Appraisal myths & facts

By law, an appraiser needs to be state-licensed to perform appraisals for federally-backed sales. The law entitles you to receive a copy of your completed appraisal report from your lending agency after it has been provided. Contact our professional staff if you have any questions about the appraisal procedure.

Myth: Assessed value should be similar to to market value.

Fact: While most states back the suggestion that assessed value approximates estimated market value, this often is not the case. Examples include when interior remodeling has occurred and the assessor has not seen the improvements, or when properties in the area have not been reassessed for an prolonged time.

Myth: Depending on if the appraisal is done for the buyer or the seller, the opinion of value of the property will vary.

Fact: There is no personal interest on the part of the appraiser in the result of the appraisal report, therefore he will conduct his work with impartiality and independence, regardless for whom the appraisal is created.

Myth: Market value will equate to replacement cost.

Fact: Market value is found by what a willing buyer would be interested in paying a willing seller for a specific home, with neither being under undue influence to buy or sell. If the property were rebuilt, the dollar amount necessary to do so would be the replacement cost.

Myth: There are specific methods that appraisers use to determine the value of a property, such as the price per square foot.

Fact: There are many differing formulae that an appraiser will use to make an in-depth analysis of every factor pertaining to the property, such as the size, location, condition, how close it is to specific facilities and the sales price of recently sold comparable houses.

Myth: In a strong economy - when the prices of houses in a given region are found to be rising by a particular percentage - the worth of individual houses in the area can be expected to rise by that same percentage.

Fact: All appreciation of price is on a one-on-one basis, found by information on relevant elements and the data of comparable houses. It doesn't matter if the economy is on the rise or declining.

Have other questions about appraisers, appraising or real estate in Kitsap County or Silverdale, WA?

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Myth: The house's exterior is determinate of the actual price of the home; it is unnecessary to do an interior inspection.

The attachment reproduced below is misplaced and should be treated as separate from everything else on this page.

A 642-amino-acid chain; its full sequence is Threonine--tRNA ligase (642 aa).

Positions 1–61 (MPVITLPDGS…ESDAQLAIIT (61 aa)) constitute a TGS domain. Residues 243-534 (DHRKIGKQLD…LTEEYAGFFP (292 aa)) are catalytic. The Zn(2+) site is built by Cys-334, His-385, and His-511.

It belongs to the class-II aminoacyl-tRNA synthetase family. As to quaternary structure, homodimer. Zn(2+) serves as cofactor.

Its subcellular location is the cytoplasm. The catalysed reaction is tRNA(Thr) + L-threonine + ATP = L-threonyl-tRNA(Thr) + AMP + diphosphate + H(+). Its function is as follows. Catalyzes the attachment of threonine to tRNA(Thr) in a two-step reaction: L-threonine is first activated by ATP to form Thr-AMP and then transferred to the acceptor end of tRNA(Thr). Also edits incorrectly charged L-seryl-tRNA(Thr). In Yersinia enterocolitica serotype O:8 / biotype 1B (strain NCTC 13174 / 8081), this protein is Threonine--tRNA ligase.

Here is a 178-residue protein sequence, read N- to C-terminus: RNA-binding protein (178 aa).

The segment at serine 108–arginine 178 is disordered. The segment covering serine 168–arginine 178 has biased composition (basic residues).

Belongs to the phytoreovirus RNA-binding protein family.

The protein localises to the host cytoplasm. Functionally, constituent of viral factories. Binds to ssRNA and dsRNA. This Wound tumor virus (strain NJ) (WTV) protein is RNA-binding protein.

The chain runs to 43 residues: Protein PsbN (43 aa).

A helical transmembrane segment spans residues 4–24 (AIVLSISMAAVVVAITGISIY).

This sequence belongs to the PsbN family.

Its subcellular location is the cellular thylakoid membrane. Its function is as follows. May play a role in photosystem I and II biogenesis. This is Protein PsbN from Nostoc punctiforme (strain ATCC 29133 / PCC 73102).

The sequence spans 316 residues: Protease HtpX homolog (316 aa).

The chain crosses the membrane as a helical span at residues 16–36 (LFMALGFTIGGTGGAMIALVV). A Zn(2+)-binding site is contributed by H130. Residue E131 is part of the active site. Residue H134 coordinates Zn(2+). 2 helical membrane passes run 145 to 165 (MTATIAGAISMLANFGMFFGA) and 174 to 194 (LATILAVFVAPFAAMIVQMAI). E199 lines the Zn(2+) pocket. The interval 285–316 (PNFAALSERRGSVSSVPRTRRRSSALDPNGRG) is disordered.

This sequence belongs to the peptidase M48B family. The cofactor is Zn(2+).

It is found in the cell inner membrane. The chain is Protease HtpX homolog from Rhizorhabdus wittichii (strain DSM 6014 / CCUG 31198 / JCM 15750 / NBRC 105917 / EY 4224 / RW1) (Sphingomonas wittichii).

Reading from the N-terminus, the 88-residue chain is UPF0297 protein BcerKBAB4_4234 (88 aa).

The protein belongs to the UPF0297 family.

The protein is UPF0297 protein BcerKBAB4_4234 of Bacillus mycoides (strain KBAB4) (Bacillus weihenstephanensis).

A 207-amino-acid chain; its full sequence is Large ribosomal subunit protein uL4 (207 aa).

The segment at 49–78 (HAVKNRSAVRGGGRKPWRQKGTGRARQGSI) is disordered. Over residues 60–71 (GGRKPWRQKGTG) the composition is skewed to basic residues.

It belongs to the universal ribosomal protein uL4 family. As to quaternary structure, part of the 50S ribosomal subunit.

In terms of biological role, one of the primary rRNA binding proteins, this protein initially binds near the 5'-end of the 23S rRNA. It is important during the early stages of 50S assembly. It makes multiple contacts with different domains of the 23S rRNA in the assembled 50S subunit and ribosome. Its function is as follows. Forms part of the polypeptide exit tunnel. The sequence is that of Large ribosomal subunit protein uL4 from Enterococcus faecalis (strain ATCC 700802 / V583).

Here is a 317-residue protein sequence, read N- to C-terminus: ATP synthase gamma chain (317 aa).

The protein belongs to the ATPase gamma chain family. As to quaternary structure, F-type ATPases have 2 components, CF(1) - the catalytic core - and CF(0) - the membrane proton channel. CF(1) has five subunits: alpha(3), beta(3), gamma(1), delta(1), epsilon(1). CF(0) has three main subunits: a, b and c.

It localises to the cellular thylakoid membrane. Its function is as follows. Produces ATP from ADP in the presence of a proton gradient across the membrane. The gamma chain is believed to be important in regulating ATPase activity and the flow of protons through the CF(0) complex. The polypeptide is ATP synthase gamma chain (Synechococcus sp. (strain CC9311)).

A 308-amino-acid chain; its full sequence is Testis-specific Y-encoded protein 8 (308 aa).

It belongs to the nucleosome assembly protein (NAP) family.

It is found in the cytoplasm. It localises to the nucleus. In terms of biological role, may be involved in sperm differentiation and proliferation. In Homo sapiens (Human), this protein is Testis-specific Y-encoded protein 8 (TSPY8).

Fact: Property worth is concluded by a multitude of factors, including area, condition, improvements, amenities, and market trends. Obviously, none of these things can be derived just by looking at the property from the outside.

Myth: Since the consumer is the party who provides the capital to pay for the appraisal report when applying for a loan for any real estate transaction, legally the appraisal report belongs to them.

Fact: The document is, in fact, legally owned by the lending agency - unless the lender "releases its interest" in the report. By the Equal Credit Opportunity Act, any consumer demanding a copy of the report must be given it by their lending agency.

Myth: It doesn't mean anything to consumers what's in the appraisal so long as it satisfies the requirements of their lender.

Fact: It is very important for consumers to check over a copy of their report so that they can verify the accuracy of the report, in case there is a need to question its accuracy. Remember, this is probably the most expensive and important investment a consumer will ever make. There is a great deal of information stored in an report that can be useful to the consumer in the future, such as the legal and physical description of the property, square footage measurements, list of comparable properties in the neighborhood, neighborhood description and a narrative of current real-estate activity and/or market trends in the area.

Myth: The only reason someone would order an appraisal is if a property needs its value estimated in a lender sales transaction.

Fact: Depending upon their qualifications and designations, appraisers can and often do provide a series of services, including advice for estate planning, dispute resolution, zoning and tax assessment review and cost/benefit analysis.

Myth: A house inspection serves the same purpose as an appraisal.

Fact: A home inspection report serves a completely different purpose than an appraisal report. The function of an appraisal report is to conclude upon an opinion of fair market value during the appraisal process and the production of the report. The purpose of a home inspector is to find the condition of the house and its main components, then provide a report on these inspection.